This feature was updated to include scalability enhancements in Cisco IOS Release 12.0(28)S.

12.2(33)SRB

This MIB has been deprecated and replaced by MPLS-LSR-STD-MIB (RFC 3813).

12.2(33)SB

This MIB has been deprecated and replaced by MPLS-LSR-STD-MIB (RFC 3813).


Finding Support Information for Platforms and Cisco IOS Software Images

Use Cisco Feature Navigator to find information about platform support and Cisco IOS software image support. Access Cisco Feature Navigator at http://www.cisco.com/go/fn.

Contents

This document includes the following major sections:

Information About MPLS Label Switching Router MIB

How to Configure the MPLS LSR MIB

Configuration Examples for the MPLS LSR MIB

Additional References

Command Reference

Glossary

Information About MPLS Label Switching Router MIB

The MPLS-LSR-MIB contains managed objects that support the retrieval of label switching information from a router. The MIB is based on Revision 05 of the IETF MPLS-LSR-MIB. The MPLS-LSR-MIB mirrors a portion of the Cisco MPLS subsystem; specifically, it mirrors the Label Forwarding Information Base (LFIB). This implementation enables a network administrator to get information on the status, character, and performance of the following:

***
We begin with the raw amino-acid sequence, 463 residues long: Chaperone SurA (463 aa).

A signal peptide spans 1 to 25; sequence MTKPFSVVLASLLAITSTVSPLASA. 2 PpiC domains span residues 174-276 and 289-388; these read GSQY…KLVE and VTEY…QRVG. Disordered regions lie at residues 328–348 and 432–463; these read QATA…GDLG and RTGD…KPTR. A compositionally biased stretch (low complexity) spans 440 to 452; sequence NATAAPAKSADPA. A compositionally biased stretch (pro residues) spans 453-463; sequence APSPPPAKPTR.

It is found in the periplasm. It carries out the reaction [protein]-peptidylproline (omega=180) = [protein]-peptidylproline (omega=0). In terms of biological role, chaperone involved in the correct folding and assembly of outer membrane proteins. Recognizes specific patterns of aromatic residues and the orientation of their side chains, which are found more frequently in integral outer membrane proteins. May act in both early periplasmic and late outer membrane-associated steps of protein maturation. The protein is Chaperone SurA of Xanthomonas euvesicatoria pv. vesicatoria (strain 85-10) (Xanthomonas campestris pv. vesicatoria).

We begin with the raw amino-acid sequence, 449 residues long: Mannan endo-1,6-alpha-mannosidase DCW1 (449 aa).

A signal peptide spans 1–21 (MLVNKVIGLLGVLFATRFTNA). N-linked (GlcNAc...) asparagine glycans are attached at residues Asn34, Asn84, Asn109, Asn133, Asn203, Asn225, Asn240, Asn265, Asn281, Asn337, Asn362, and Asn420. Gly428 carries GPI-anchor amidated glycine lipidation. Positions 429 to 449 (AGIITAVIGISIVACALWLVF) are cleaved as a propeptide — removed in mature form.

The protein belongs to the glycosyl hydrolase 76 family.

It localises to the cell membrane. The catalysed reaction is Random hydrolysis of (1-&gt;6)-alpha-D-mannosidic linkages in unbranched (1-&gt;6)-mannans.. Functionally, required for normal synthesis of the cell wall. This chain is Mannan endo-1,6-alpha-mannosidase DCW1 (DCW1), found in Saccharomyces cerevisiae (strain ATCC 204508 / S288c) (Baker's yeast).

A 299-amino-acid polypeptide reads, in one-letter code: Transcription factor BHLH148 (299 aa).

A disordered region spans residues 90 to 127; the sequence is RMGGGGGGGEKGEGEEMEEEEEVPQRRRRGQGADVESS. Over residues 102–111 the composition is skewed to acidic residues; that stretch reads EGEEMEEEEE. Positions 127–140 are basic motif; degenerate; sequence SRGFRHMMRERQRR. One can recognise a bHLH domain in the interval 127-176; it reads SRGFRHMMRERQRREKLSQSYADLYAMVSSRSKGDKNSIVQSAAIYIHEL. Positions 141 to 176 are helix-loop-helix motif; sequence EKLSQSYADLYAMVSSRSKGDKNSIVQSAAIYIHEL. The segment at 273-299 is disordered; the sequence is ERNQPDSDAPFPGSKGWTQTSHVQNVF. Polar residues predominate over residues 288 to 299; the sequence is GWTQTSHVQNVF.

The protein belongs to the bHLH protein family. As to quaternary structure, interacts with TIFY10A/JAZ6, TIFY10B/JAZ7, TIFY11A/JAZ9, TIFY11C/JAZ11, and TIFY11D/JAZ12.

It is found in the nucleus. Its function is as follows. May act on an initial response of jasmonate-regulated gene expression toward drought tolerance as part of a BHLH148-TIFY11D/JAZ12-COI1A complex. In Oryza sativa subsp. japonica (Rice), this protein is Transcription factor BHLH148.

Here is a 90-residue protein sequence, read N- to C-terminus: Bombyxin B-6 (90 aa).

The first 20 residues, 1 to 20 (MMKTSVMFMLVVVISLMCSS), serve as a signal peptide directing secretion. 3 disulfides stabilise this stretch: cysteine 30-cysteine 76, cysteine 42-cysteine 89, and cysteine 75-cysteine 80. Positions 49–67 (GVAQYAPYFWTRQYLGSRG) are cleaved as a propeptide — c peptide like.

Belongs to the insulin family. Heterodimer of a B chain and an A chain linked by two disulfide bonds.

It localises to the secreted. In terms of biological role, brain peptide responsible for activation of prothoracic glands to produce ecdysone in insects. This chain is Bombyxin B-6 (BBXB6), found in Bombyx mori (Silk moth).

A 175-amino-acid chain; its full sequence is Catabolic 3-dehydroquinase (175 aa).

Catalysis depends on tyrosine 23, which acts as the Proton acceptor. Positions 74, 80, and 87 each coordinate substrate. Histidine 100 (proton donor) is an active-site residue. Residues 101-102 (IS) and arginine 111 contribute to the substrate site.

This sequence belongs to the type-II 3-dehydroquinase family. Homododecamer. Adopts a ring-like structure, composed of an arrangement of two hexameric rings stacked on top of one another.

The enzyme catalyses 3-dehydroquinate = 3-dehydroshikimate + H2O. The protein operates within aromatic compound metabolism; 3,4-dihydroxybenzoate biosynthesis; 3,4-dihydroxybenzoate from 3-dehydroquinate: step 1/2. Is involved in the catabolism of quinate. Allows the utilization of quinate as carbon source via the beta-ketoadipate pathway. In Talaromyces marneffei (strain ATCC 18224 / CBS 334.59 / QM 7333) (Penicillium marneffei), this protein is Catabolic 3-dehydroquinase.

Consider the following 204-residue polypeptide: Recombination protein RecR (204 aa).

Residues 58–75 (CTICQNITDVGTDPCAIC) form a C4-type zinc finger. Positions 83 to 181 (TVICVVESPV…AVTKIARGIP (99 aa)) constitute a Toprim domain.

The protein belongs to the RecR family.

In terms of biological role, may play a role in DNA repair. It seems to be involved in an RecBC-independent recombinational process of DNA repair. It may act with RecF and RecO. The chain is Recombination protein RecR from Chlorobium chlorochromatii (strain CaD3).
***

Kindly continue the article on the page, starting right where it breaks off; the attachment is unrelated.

MPLS-capable interfaces on the LSR

Incoming MPLS segments (labels) at an LSR and their associated parameters

Outgoing segments (labels) at an LSR and their associated parameters

In addition, the network administrator can retrieve the status of cross-connect table entries that associate MPLS segments with each other.

Figure 1 shows the association of the cross-connect table with incoming and outgoing segments (labels).

Figure 1 Label Forwarding with the Cross-Connect Table


Note The out-segment table does not display "no label" entries. Labels that are displayed as "POP" are the special MPLS label 3.


The notation used in the MPLS-LSR-MIB follows the conventions defined in Abstract Syntax Notation One (ASN.1). ASN.1 defines an Open System Interconnection (OSI) language used to describe data types apart from particular computer structures and presentation techniques. Each object in the MIB incorporates a DESCRIPTION field that includes an explanation of the object's meaning and usage, which, together with the other characteristics of the object (SYNTAX, MAX-ACCESS, and INDEX) provides sufficient information for management application development, as well as for documentation and testing.